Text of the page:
I have lived in Georgia for over a decade, now, and I miss snow. Oh, I miss cultures that are not “The South” too. But I deeply miss places where it’s not considered cool enough for a jacket because the high is ‘only’ going to reach 75 (today’s forecast). If I were offered a job north of the mason-dixon I’d leap for joy. Well, let me be a bit more honest – I’d leap for joy if I was offered a job, period. North of the Mason-Dixon would just be a bonus at this point.
I don’t really miss shoveling snow. And the joys of driving in the slick stuff are pleasures I’m happy to forgo. But all things considered, I’d rather pay the heating bill than the cooling bill.
I miss sidewalks. I’ve often thought that the reason you don’t see sidewalks in the south is due to the lack of snow. Sidewalks? Yes, seriously. Most communities in the south that were built more than a decade ago don’t have sidewalks unless they’re in front of stores. The lawns run up to the street, and that’s just the way it is. Nobody walks much, and those that do just do so in the street. Walking in the street in the south is just as suicidal as it is in the north; the cars do NOT like dodging around you.
Where there is regular snowfall you have to shovel a path if you intend to walk, and walking in the street that’s covered with snow and ice is pretty much suicidal. Almost every small community I know where the snow falls regularly has a sidewalk. Except in the very, very rural communities (which still tend to have them – we had sidewalks in most of Hugo, Colorado, population 400 or so) they were just something you had.
I miss the culture of the areas where the snow falls. After a decade, it saddens me to say my wife’s social observation of the south is accurate. The south’s culture is, as she says, very oriental. (Actually she says “Asian”. I say oriental because I mean not just Asia but the historical Orient, to include through Iran and not-Iran.) Face and Ancestors are dominant issues underlying every interaction, with major input from The Faith. Growing up in Kansas and Colorado I was steeped in beliefs of individualism – that what mattered was what you did, not who your parents were. That doing the right thing was more important than doing the proper thing. Mountain men, plains scouts, indian wars, sod houses, infinite seas of grass… these are the stories that molded me and those with whom I’d grown up. Down here, it’s the civil war and race. Aristocracy reborn and in temporary exile; and like all such after many generations, it seems almost everyone carries “nobility” in their veins. And I, down here a decade and having ancestors who lived in this area a handful of generations ago, am a peasant intruder still.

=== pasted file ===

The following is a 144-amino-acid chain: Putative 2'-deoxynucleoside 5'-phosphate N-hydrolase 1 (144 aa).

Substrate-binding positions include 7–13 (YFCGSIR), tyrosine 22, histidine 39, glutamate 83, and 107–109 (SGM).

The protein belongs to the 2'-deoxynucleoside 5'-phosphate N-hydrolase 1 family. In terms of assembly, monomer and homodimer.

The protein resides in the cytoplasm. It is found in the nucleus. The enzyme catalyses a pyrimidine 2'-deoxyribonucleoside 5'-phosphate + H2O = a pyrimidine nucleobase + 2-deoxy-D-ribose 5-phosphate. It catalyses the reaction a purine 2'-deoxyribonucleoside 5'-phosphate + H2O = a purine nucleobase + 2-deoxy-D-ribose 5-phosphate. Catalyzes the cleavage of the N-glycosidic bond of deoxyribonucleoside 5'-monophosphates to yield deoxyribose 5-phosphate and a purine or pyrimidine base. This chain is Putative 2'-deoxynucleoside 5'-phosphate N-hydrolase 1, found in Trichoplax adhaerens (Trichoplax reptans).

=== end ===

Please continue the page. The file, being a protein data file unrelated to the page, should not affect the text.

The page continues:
There are places in the north which have much in common with the south – deny it though both sides may. I don’t think I’d fit there very well, either. But at least I’d have snow.
I am in exile. Someday I’ll gain the small things necessary to leave. I will have done my duty by my daughter that she be strongly launched into the world; I’ll always be shelter when times are bad, but I will no longer be protector and provider. I’ll have accumulated the small things necessary to survive and even thrive despite one more move; an inevitable pain regardless of the long-term gain. Perhaps it shall have to wait for my ‘retirement’. Perhaps it will be sooner. But someday, I hope to come home. Home, wherever it may be, but someplace where it snows every winter.
I miss snow.